Guinea military gov’t presents ‘charter’ for civilian transition
Document outlines missions and duties of transitional government to steer country back to civilian rule – but does not clarify how long transition will last.
Guinea’s military government has unveiled a “transitional charter” that it says will steer the country back to civilian rule.
The document, read out on national television late on Monday, set down a series of tasks, including the drafting of a new constitution and holding “free, democratic and transparent” elections – although it does not clarify how long the transition will last.
The Economic Community of West African States (ECOWAS) regional bloc has demanded that elections be held within six months, as well as the release of 83-year-old President Alpha Conde, who was detained on September 5 by troops led by a special forces colonel, Mamady Doumbouya.
Conde became Guinea’s first democratically elected president in 2010 and was re-elected in 2015. But last year, he pushed through a controversial new constitution that allowed him to run for a third term in October 2020.
The move sparked mass demonstrations in which dozens of protesters were killed. Conde won re-election but the political opposition maintained the poll was a sham.
The new charter identifies four institutions or figures that will be in charge of the transition.
They are the National Rallying Committee for Development (CNRD) set up by the military government and headed by Doumbaya; the president of the transition, who will also serve as the head of the CNRD, head of state and armed forces chief; a government headed by a civilian prime minister; and a legislative body called the National Transition Council or CNT.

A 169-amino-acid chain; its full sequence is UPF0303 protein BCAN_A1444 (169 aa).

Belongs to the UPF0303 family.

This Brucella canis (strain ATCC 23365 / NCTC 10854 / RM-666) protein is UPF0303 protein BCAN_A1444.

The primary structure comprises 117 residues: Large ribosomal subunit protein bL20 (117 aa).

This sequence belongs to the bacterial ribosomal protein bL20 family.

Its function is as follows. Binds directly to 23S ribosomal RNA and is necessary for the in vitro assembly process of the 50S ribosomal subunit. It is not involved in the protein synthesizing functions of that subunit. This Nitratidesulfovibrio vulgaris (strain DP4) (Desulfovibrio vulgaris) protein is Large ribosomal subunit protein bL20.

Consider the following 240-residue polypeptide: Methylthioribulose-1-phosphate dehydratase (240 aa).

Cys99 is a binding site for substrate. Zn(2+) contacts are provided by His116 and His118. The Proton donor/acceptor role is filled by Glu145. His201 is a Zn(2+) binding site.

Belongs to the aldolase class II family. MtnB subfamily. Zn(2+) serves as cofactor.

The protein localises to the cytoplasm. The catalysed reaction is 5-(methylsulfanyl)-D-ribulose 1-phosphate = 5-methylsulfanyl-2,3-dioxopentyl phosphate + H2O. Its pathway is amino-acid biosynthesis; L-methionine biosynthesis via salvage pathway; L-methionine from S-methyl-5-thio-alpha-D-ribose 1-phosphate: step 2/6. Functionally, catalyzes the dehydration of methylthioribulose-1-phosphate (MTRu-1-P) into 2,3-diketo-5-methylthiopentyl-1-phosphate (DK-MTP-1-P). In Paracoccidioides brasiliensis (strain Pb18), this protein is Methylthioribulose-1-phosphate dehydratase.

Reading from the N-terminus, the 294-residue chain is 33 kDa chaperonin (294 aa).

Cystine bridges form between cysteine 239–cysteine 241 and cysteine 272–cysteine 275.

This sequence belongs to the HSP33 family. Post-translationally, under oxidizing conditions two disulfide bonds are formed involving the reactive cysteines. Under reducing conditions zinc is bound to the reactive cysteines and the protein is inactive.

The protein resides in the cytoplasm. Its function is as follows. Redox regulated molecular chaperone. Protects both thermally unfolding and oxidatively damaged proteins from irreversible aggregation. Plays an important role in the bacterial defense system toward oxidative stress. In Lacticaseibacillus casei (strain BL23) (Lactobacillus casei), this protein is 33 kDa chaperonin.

No member of these institutions will be allowed to take part “in either national or local elections, which will be organised at the end of the transition period”.
The duration of the transition “will be set down by joint agreement among the living forces of the nation” and the CNRD, according to the charter.
Guinea’s ambassador to the United Nations told the UN General Assembly on Monday that the electoral rolls would be revised and the new constitution would be drafted in advance of new elections.
The CNT, comprising 81 members drawn from political parties, civil society, trade unions, employers, the security forces and other bodies, will be tasked with drawing up the new constitution.
No members of Conde’s government or the institutions of the former government can be named to it.
The FNDC coalition, which spearheaded the protests against Conde, on Friday called for 100 people to be excluded from the transition process, including former ministers, judges, governors and other politicians.
Doumbouya, meanwhile, visited the Bambeto cemetery in the suburbs of the capital, Conakry, on Monday to pay respects to those killed during the crackdown on protests against Conde’s third term.
The FNDC welcomed Doumbouya’s visit to the cemetery, calling it a “highly symbolic act”.
It said it hoped the visit “will be followed by the organisation of a fair and equitable trial so that those responsible for the violence can be held accountable for their actions, therefore putting an end to impunity” in Guinea.